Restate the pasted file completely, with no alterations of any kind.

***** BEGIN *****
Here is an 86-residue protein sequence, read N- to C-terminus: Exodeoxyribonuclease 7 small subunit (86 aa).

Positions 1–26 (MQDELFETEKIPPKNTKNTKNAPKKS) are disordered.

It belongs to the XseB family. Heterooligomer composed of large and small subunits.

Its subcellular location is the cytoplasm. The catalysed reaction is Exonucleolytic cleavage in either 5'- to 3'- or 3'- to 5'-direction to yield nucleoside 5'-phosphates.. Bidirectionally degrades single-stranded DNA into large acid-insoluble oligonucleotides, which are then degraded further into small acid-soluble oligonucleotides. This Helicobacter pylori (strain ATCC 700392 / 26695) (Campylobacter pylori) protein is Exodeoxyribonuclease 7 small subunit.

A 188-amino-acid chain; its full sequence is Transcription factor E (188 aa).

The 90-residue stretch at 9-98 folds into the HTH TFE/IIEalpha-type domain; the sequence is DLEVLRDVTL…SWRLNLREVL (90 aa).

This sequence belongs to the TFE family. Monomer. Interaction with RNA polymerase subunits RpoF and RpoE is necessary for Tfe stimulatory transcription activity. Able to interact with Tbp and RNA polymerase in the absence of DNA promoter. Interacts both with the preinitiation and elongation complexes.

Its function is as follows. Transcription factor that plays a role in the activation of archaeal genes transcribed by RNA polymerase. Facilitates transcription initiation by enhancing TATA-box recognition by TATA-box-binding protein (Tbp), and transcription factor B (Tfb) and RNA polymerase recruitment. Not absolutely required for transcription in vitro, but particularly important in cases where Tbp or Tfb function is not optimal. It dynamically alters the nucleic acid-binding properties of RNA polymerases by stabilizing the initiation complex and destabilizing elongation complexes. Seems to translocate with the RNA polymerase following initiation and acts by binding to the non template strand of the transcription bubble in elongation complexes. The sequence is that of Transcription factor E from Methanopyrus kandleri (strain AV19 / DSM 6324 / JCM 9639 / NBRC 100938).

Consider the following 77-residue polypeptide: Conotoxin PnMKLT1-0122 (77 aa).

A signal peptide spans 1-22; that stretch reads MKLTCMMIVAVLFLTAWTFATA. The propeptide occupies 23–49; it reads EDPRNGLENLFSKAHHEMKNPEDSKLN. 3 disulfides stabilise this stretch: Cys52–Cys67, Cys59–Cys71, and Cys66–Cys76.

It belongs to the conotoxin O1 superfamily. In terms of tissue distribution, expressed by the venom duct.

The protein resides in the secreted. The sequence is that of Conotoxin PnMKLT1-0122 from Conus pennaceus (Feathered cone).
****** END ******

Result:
Here is an 86-residue protein sequence, read N- to C-terminus: Exodeoxyribonuclease 7 small subunit (86 aa).

Positions 1–26 (MQDELFETEKIPPKNTKNTKNAPKKS) are disordered.

It belongs to the XseB family. Heterooligomer composed of large and small subunits.

Its subcellular location is the cytoplasm. The catalysed reaction is Exonucleolytic cleavage in either 5'- to 3'- or 3'- to 5'-direction to yield nucleoside 5'-phosphates.. Bidirectionally degrades single-stranded DNA into large acid-insoluble oligonucleotides, which are then degraded further into small acid-soluble oligonucleotides. This Helicobacter pylori (strain ATCC 700392 / 26695) (Campylobacter pylori) protein is Exodeoxyribonuclease 7 small subunit.

A 188-amino-acid chain; its full sequence is Transcription factor E (188 aa).

The 90-residue stretch at 9-98 folds into the HTH TFE/IIEalpha-type domain; the sequence is DLEVLRDVTL…SWRLNLREVL (90 aa).

This sequence belongs to the TFE family. Monomer. Interaction with RNA polymerase subunits RpoF and RpoE is necessary for Tfe stimulatory transcription activity. Able to interact with Tbp and RNA polymerase in the absence of DNA promoter. Interacts both with the preinitiation and elongation complexes.

Its function is as follows. Transcription factor that plays a role in the activation of archaeal genes transcribed by RNA polymerase. Facilitates transcription initiation by enhancing TATA-box recognition by TATA-box-binding protein (Tbp), and transcription factor B (Tfb) and RNA polymerase recruitment. Not absolutely required for transcription in vitro, but particularly important in cases where Tbp or Tfb function is not optimal. It dynamically alters the nucleic acid-binding properties of RNA polymerases by stabilizing the initiation complex and destabilizing elongation complexes. Seems to translocate with the RNA polymerase following initiation and acts by binding to the non template strand of the transcription bubble in elongation complexes. The sequence is that of Transcription factor E from Methanopyrus kandleri (strain AV19 / DSM 6324 / JCM 9639 / NBRC 100938).

Consider the following 77-residue polypeptide: Conotoxin PnMKLT1-0122 (77 aa).

A signal peptide spans 1-22; that stretch reads MKLTCMMIVAVLFLTAWTFATA. The propeptide occupies 23–49; it reads EDPRNGLENLFSKAHHEMKNPEDSKLN. 3 disulfides stabilise this stretch: Cys52–Cys67, Cys59–Cys71, and Cys66–Cys76.

It belongs to the conotoxin O1 superfamily. In terms of tissue distribution, expressed by the venom duct.

The protein resides in the secreted. The sequence is that of Conotoxin PnMKLT1-0122 from Conus pennaceus (Feathered cone).